Skip Navigation
 
 

PHIL300 - Logic

Course Details

Course Code: PHIL300 Course ID: 3533 Credit Hours: 3 Level: Undergraduate

This course is an examination of the historical and contemporary concepts and techniques used in logic and emphasizes modern and classical treatments of topics such as quantification and rules of inference. The course will cover the principles of induction, informal fallacies, and uses of logic in everyday life. NOTE: THIS COURSE UTILIZES SOFTWARE THAT CAN ONLY BE RUN ON WINDOWS OR MAC SYSTEMS. (Prerequisite: PHIL101)





Prerequisites

Course Schedule

Registration Dates Course Dates Session Weeks
11/26/18 - 05/03/19 05/06/19 - 06/30/19 Spring 2019 Session I 8 Week session
12/31/18 - 05/31/19 06/03/19 - 07/28/19 Spring 2019 Session D 8 Week session
01/28/19 - 06/28/19 07/01/19 - 08/25/19 Summer 2019 Session B 8 Week session
02/25/19 - 08/02/19 08/05/19 - 09/29/19 Summer 2019 Session I 8 Week session
03/25/19 - 08/30/19 09/02/19 - 10/27/19 Summer 2019 Session D 8 Week session

Current Syllabi

After successful completion of PHIL300, the student will:

  • Recognize inductive and deductive arguments
  • Identify and analyze syllogistic and propositional arguments
  • Evaluate formal and informal arguments for correctness and completeness
  • Recognize defective argument forms
  • Identify and avoid fallacies in reasoning

Online Discussion: Each student must actively participate in online discussion. Discussion question(s) will be posted each week. These questions are designed to help you think through the concepts of the class, build your arsenal of reasonings, and learn from each other. A great deal of learning in this course will take place during class discussions. The quality and length of your responses are important to how effectively they contribute to class discussions. Each student should respond to at least two other students’ postings with a substantive comment, question, or argument for debate. Lengthy or wordy responses are difficult to read and may not generate substantial feedback. This also is the case with abbreviated responses that do not contain sufficient information for the reader to understand what you're "talking about." When responding to a question or comment, include enough of the original statement(s) for others to place your response in context, and maintain the same subject so others may follow the thread of discussion.
The quality of your responses during class discussions is an important way for you to demonstrate your comprehension of course material. "I agree" and "Yes, that's correct" are NOT quality responses. Quality responses illustrate your level of understanding of the subject by expanding upon the original statement, whether it is a discussion question or a comment made in class. Likewise, if you do not fully understand a particular subject, here's your chance to ask a question about it. Legitimate questions about course subjects usually generate further class discussion.
It is important to remember that these discussions are weekly and you will need to make postings every week on the current questions that your class is discussing. This discussion board is interactive--it is an ongoing conversation, and thus timeliness is important. Discussion Board responses will evaluated both on your initial contribution as well as your conversation and questions with others.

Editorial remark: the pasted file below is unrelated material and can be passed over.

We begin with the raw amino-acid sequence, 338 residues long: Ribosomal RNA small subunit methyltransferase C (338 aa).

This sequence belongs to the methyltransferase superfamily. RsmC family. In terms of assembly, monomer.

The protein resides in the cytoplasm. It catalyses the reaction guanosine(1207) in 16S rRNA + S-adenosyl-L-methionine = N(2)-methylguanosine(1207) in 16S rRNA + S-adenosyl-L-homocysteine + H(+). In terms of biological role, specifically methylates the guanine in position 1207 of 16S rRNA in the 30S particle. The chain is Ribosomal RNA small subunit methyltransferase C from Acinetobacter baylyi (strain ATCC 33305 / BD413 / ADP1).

Correct grammar, punctuation, spelling, and sentence structure are expected in your assignments. These rules are not as stringent for class discussions, where the style is more informal and "conversational." I would, however, encourage you to carefully edit each message as well as each assignment that you post. Substance of information, while vitally important in its own right, may be seriously impaired if presented in a manner that renders the communication process clouded. Please visit the "Forums" area of the course and review the forum descriptions for posting requirements and grading rubric.

Quizzes: Each student will be required to complete 5 quizzes. These quizzes are unlimited time, open book exams. You are allowed TWO attempts at each quiz.

Written Assignments: Essay Assignments are due in Weeks 4 and 8. Instructions for each Essay can be found in the Assignments section of the course. Do not wait until the week an essay is due to begin working on your Essays, but get started early before they are due. Doing this will ensure preparation and allow time to ask for clarification for anything you may not understand. Please message me with any questions you may have concerning the Essay assignments. Each Essay Assignment is due by 11:55pm, ET, Sunday of the week assigned.

NameGrade %
Forums 50.00 %
Week 1 - Introductions 5.56 %
Week 1 - WK1Q1 5.56 %
Week 2 - WK2Q1 5.56 %
Week 3 - WK3Q1 5.56 %
Week 4 - WK4Q1 5.56 %
Week 5 - WK5Q1 5.56 %
Week 6 - WK6Q1 5.56 %
Week 7 - WK7Q1 5.56 %
Week 8 - WK8Q1 5.56 %
Quizzes 20.00 %
Week 2 - Quiz 1 4.00 %
Week 3 - Quiz 2 4.00 %
Week 5 - Quiz 3 4.00 %
Week 6 - Quiz 4 4.00 %
Week 7 - Quiz 5 4.00 %
Essays 30.00 %
Week 4 - Essay 1 8.57 %
Week 8 - Essay 2 21.43 %

Additional informative site: http://www.cengage.com/cgi-wadsworth/course_products_wp.pl?fid=M20bI&product_isbn_issn=9780840034175
Websites
In addition to the required course texts the following public domain Websites are useful. Please abide by the university’s academic honesty policy when using Internet sources as well. Note web site addresses are subject to change.

Site Name Website URL/Address
The Stanford Encyclopedia of Philosophy http://plato.stanford.edu
The Internet Encyclopedia of Philosophy http://www.iep.utm.edu/
Philosophy Pages http://www.philosophypages.com/

Book Title:Various resources from the APUS Library & the Open Web are used. Links provided inside the classroom in the Lessons section.
Author: No Author Specified

Previous Syllabi

Not current for future courses.